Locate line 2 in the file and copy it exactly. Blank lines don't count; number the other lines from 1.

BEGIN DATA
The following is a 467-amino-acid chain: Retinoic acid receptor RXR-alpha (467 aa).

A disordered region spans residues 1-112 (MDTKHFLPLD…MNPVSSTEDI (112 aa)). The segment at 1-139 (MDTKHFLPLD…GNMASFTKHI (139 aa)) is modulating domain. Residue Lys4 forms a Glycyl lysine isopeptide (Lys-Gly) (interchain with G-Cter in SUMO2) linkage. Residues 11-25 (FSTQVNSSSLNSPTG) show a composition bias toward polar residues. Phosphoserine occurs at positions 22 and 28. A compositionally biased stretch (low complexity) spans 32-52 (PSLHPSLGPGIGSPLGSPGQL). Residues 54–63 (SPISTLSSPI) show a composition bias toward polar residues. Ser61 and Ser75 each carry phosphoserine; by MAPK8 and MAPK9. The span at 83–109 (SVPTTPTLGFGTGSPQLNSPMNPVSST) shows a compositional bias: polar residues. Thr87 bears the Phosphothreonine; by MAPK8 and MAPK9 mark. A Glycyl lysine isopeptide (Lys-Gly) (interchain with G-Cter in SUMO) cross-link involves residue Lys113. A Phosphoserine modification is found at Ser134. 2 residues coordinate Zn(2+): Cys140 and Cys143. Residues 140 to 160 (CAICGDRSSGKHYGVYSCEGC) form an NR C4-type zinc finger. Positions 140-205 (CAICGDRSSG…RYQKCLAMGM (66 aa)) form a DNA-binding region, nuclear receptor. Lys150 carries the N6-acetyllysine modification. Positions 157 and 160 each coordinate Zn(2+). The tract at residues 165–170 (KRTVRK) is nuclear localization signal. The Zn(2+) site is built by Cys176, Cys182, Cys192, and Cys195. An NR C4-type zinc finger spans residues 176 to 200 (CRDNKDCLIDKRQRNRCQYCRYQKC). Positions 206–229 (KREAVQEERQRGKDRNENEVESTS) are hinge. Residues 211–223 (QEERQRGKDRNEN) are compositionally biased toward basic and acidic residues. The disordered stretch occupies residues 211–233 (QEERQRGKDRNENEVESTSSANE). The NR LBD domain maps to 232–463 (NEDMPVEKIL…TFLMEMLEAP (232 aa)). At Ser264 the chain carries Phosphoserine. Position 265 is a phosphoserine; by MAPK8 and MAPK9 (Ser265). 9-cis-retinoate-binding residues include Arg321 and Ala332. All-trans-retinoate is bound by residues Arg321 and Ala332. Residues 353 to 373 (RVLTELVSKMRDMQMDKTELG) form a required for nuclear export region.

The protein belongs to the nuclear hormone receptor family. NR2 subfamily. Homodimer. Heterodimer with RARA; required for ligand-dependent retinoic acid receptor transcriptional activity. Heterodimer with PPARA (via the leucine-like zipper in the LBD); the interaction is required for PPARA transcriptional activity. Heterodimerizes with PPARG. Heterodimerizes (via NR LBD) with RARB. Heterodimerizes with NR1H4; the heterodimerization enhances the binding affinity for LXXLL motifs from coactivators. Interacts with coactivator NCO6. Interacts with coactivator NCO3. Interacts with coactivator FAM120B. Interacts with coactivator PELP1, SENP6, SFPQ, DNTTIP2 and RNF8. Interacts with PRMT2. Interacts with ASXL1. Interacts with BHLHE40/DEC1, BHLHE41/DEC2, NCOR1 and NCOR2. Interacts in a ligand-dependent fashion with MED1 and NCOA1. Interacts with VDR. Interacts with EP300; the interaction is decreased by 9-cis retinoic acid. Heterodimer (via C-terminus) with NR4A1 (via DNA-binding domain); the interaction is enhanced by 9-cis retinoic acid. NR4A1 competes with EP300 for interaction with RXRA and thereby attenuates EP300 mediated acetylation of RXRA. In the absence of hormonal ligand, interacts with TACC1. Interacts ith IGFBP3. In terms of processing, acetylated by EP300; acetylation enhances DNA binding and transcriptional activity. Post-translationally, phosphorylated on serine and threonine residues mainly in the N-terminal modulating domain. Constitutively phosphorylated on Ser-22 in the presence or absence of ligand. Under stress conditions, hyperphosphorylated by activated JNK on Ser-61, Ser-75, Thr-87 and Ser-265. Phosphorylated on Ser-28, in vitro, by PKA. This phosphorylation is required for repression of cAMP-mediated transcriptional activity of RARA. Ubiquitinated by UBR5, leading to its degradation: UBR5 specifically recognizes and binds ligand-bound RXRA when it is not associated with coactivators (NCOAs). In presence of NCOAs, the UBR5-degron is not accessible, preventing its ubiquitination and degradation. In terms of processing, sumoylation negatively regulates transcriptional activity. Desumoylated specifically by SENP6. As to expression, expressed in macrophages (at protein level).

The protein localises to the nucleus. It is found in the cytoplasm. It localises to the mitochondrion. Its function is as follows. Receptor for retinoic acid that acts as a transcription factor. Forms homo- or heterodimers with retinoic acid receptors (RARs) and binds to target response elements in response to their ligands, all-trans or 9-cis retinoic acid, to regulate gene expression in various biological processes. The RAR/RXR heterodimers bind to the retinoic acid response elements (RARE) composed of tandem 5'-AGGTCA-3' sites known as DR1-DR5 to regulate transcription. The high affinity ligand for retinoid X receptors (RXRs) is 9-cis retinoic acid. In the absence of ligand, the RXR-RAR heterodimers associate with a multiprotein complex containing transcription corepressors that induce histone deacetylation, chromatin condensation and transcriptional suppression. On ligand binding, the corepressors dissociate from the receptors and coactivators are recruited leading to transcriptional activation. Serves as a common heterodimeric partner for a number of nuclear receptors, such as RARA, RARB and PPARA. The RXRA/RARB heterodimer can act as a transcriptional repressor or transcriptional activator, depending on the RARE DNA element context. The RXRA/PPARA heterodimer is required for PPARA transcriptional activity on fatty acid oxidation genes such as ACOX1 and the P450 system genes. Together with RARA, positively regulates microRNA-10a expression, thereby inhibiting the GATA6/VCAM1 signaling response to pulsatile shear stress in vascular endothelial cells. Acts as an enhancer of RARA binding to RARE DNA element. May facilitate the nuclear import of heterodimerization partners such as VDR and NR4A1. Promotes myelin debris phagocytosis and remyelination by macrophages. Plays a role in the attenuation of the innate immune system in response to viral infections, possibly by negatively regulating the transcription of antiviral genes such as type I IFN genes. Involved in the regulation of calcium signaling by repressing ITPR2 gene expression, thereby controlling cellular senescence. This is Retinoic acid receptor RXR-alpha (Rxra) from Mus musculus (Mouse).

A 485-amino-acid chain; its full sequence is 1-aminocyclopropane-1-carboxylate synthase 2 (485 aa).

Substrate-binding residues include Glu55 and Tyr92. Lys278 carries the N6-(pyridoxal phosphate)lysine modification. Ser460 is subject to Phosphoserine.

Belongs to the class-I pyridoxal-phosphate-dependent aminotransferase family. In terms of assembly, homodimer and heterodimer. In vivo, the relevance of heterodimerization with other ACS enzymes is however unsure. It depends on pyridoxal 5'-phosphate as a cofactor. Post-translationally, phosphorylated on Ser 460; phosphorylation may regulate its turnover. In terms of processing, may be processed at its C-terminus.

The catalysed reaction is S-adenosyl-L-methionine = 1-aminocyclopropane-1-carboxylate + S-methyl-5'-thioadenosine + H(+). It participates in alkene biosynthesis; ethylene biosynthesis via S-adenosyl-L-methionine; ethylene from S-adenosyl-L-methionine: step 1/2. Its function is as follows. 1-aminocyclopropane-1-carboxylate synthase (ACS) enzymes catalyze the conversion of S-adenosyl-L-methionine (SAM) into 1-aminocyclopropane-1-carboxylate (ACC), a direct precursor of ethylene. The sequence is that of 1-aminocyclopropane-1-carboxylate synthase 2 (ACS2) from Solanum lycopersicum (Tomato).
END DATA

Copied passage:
A disordered region spans residues 1-112 (MDTKHFLPLD…MNPVSSTEDI (112 aa)). The segment at 1-139 (MDTKHFLPLD…GNMASFTKHI (139 aa)) is modulating domain. Residue Lys4 forms a Glycyl lysine isopeptide (Lys-Gly) (interchain with G-Cter in SUMO2) linkage. Residues 11-25 (FSTQVNSSSLNSPTG) show a composition bias toward polar residues. Phosphoserine occurs at positions 22 and 28. A compositionally biased stretch (low complexity) spans 32-52 (PSLHPSLGPGIGSPLGSPGQL). Residues 54–63 (SPISTLSSPI) show a composition bias toward polar residues. Ser61 and Ser75 each carry phosphoserine; by MAPK8 and MAPK9. The span at 83–109 (SVPTTPTLGFGTGSPQLNSPMNPVSST) shows a compositional bias: polar residues. Thr87 bears the Phosphothreonine; by MAPK8 and MAPK9 mark. A Glycyl lysine isopeptide (Lys-Gly) (interchain with G-Cter in SUMO) cross-link involves residue Lys113. A Phosphoserine modification is found at Ser134. 2 residues coordinate Zn(2+): Cys140 and Cys143. Residues 140 to 160 (CAICGDRSSGKHYGVYSCEGC) form an NR C4-type zinc finger. Positions 140-205 (CAICGDRSSG…RYQKCLAMGM (66 aa)) form a DNA-binding region, nuclear receptor. Lys150 carries the N6-acetyllysine modification. Positions 157 and 160 each coordinate Zn(2+). The tract at residues 165–170 (KRTVRK) is nuclear localization signal. The Zn(2+) site is built by Cys176, Cys182, Cys192, and Cys195. An NR C4-type zinc finger spans residues 176 to 200 (CRDNKDCLIDKRQRNRCQYCRYQKC). Positions 206–229 (KREAVQEERQRGKDRNENEVESTS) are hinge. Residues 211–223 (QEERQRGKDRNEN) are compositionally biased toward basic and acidic residues. The disordered stretch occupies residues 211–233 (QEERQRGKDRNENEVESTSSANE). The NR LBD domain maps to 232–463 (NEDMPVEKIL…TFLMEMLEAP (232 aa)). At Ser264 the chain carries Phosphoserine. Position 265 is a phosphoserine; by MAPK8 and MAPK9 (Ser265). 9-cis-retinoate-binding residues include Arg321 and Ala332. All-trans-retinoate is bound by residues Arg321 and Ala332. Residues 353 to 373 (RVLTELVSKMRDMQMDKTELG) form a required for nuclear export region.